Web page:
Schistosomiasis

Schistosoma spp.

Schistosomiasis is a major human disease affecting hundreds of millions of people.

It was traditionally known as Bilharzia, so-named after Theodor Bilharz, the young German parasitologist who discovered the parasitic flatworm (Schistosoma) that causes this disease. 

It is found associated with freshwater in Africa, eastern South America and South East Asia.

There are three species of Schistosoma of medical importance that infect humans. Each species tends to favour a particular location in the body:

  • Schistosoma haematobium lives in the veins surrounding the urinary bladder.
  • S. mansoni lives in the portal veins that drain blood from the large intestine.
  • S. japonicum lives in the veins of the small intestine.

To become infected, humans need to come in contact with the infective stages of these parasites (called cercariae) which emerge from an intermediate snail host in freshwater. If they make contact with human skin the cercariae quickly penetrate, in the process causing a condition known as 'swimmer's itch'.

The immature worms enter the blood and are carried to the heart and lungs. From there they migrate across the capillaries of the lungs (from pulmonary to systemic circulation), then through the mesenteric arteries to the intestines.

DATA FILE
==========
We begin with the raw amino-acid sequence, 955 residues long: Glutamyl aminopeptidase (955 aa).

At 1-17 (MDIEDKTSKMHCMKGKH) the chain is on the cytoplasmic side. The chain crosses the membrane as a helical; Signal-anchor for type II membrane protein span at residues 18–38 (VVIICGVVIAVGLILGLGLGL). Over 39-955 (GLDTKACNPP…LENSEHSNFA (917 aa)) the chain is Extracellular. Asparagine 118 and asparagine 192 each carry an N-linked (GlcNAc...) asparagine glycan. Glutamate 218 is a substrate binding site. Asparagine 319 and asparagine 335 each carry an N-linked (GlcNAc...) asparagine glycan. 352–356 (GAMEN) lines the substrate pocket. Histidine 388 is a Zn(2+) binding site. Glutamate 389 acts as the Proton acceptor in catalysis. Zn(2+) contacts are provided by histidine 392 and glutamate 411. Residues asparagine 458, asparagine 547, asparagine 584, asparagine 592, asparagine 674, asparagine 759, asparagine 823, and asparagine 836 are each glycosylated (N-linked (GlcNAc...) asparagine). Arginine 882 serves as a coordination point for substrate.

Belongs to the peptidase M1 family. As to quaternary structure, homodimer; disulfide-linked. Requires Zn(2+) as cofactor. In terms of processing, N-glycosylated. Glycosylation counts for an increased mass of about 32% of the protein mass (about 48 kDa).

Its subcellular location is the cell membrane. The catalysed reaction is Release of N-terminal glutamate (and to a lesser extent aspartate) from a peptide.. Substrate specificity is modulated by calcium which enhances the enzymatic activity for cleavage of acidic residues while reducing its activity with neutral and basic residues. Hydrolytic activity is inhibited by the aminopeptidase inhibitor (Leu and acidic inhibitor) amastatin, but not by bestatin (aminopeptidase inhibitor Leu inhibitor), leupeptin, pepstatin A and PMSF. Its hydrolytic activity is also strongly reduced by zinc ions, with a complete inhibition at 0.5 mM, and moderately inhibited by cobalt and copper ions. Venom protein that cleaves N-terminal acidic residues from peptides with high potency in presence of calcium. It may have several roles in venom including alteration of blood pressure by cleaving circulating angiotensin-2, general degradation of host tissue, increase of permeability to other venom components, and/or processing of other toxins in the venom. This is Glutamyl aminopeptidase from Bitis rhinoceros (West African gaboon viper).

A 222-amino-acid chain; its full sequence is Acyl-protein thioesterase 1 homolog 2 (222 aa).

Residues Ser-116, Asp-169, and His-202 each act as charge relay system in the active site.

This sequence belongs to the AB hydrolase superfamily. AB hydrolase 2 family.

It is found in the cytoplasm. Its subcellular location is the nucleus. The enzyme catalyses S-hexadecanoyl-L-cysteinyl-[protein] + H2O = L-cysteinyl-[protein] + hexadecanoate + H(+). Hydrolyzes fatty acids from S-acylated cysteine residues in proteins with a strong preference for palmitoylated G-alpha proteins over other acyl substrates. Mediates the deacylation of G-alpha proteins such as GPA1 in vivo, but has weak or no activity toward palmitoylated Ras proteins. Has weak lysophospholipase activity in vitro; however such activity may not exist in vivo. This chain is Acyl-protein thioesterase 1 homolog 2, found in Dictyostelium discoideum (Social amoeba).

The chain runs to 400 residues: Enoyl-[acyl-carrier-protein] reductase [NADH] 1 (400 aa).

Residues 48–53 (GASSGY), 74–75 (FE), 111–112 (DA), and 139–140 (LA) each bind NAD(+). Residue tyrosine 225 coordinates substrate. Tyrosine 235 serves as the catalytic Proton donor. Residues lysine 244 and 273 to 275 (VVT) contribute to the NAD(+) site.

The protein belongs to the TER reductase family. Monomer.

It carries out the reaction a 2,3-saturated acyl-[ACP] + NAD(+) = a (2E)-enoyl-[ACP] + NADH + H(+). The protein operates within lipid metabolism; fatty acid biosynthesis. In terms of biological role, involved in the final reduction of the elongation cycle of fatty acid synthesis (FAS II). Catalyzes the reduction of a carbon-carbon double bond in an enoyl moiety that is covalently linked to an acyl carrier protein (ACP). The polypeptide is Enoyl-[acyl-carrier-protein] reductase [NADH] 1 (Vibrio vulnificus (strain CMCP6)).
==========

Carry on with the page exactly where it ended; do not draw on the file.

Some parasites will reach the veins of the liver where the maturing males and females pair up, with the female lying in a groove in the male worm. For the 'successful' parasites, this journey may take up to 2 months.

Depending on species the worms migrate further to their final preferred location within the body. The paired worms remain together, producing eggs for up to 30 years. The eggs have to penetrate the walls of the small veins into the intestine or bladder before being expelled by the human host. If this occurs in water the eggs hatch, releasing a form (miracidium) that can penetrate the snail intermediate host thus continuing the lifecycle.

A person who has been infected may experience symptoms within a month or two, including fatigue, fever, chills, cough, muscle aches, abdominal pain, diarrhoea, dysentery and blood in the urine. Most symptoms are associated with our own immune responses to the presence of parasite eggs.

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